March 23, 2009 at 3:45 pm (Beans, Indian, unrated, Website / blog)

I’ve been told that to make authentic dosas requires a special, ultra-powerful blender.  Apparently a standard American blender just can’t grind the soaked rice and dal to a fine enough consistency.  That’s why I was excited when I found this recipe for dosas made with real dal but rice flour instead of soaked and blended rice.  No special blender needed, apparently.

The first time I tried the recipe I placed my stainless steel bowl full of dosa batter inside a cast iron pot, covered it loosely, and set the pot next to the radiator (which was on low). I also left the batter a bit longer than the 12 hours the recipe calls for–maybe 14 hours?  When I got up in the morning the dosa batter was *huge* and really frothy and poofy, plus it smelled really sour–some might say foul. Actually, the whole apartment smelled like the sour batter.  I was worried that it was full of bacteria, so I ended up tossing it. The second time I tried the recipe, I just left the bowl on the counter for 12 hours exactly.  The batter still had that strange smell that it had last time, but this time it was closer to “odd” smelling than “foul”.  It wasn’t all foamy and frothy, and so I decided it was fine.

For cooking the dosas, I tried Kittee’s trick of rubbing the skillet with a cut onion, and I was kind of able to spread my dosas with the back of the spoon, but the dosas ended up too thick.  Besides being too thick, they looked reasonably authentic.  The dosas tasted the same as the batter smelled–slightly tangy and strange.  It didn’t really bother me, but I wouldn’t say I liked the odd taste.  Derek didn’t care for them at all.  My friend Katrina said she thought they were  pretty good.  I’d like to figure out if the smell was coming from the fenugreek seed or the urad dal.  I’m going to make fenugreek tea to find out what it tastes like.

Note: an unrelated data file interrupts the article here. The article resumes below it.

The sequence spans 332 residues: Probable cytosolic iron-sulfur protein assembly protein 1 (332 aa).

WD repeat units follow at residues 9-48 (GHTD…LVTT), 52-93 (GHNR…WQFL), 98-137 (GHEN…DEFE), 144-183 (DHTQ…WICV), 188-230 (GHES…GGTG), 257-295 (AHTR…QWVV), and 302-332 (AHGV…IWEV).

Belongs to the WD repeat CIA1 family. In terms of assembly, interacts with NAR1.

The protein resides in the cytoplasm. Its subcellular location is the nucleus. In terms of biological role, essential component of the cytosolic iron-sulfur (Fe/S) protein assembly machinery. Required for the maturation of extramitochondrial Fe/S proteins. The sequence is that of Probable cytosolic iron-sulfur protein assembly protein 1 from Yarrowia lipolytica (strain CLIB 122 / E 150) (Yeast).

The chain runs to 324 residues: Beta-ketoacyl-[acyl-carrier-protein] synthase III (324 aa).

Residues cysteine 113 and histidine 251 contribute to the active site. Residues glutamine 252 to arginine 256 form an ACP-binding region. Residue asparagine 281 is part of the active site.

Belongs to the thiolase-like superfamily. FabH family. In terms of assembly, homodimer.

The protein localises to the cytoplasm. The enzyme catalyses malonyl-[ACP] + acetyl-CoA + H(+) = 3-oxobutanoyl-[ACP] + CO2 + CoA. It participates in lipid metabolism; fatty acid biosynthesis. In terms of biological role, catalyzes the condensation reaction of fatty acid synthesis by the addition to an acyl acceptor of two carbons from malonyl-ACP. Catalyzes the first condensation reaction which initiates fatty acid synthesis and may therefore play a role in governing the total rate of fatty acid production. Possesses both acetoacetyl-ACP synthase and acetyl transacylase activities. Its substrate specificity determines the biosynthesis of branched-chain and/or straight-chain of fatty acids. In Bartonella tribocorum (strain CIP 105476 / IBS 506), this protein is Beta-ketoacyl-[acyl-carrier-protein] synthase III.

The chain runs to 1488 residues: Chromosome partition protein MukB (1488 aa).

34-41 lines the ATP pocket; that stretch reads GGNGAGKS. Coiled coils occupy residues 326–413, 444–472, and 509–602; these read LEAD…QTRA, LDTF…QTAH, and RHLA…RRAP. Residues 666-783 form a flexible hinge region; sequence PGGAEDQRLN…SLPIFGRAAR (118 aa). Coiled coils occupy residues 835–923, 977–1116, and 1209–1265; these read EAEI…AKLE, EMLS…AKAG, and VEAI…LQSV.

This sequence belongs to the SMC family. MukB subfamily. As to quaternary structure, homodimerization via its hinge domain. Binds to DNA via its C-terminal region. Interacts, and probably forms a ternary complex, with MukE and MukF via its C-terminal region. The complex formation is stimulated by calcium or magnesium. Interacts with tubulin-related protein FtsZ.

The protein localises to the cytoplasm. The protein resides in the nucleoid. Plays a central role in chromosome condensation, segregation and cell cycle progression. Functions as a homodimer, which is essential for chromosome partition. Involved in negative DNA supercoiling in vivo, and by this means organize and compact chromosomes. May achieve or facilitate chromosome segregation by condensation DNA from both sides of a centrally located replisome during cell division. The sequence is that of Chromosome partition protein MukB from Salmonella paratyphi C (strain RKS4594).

We tried cooking up the dosas and letting them sit overnight, then taking them for lunch the next day.  Although they seemed crisp at first when I bit into one I discovered that they were extremely tough (not crisp at all).  They weren’t really edible that day.  However, I left one dosa sitting out for about 3 days, and eventually it did get really crisp. The strange smell had faded completely and it tasted like some kind of chip.  I liked it.

Leave a Reply

Fill in your details below or click an icon to log in: Logo

You are commenting using your account. Log Out /  Change )

Twitter picture

You are commenting using your Twitter account. Log Out /  Change )

Facebook photo

You are commenting using your Facebook account. Log Out /  Change )

Connecting to %s

%d bloggers like this: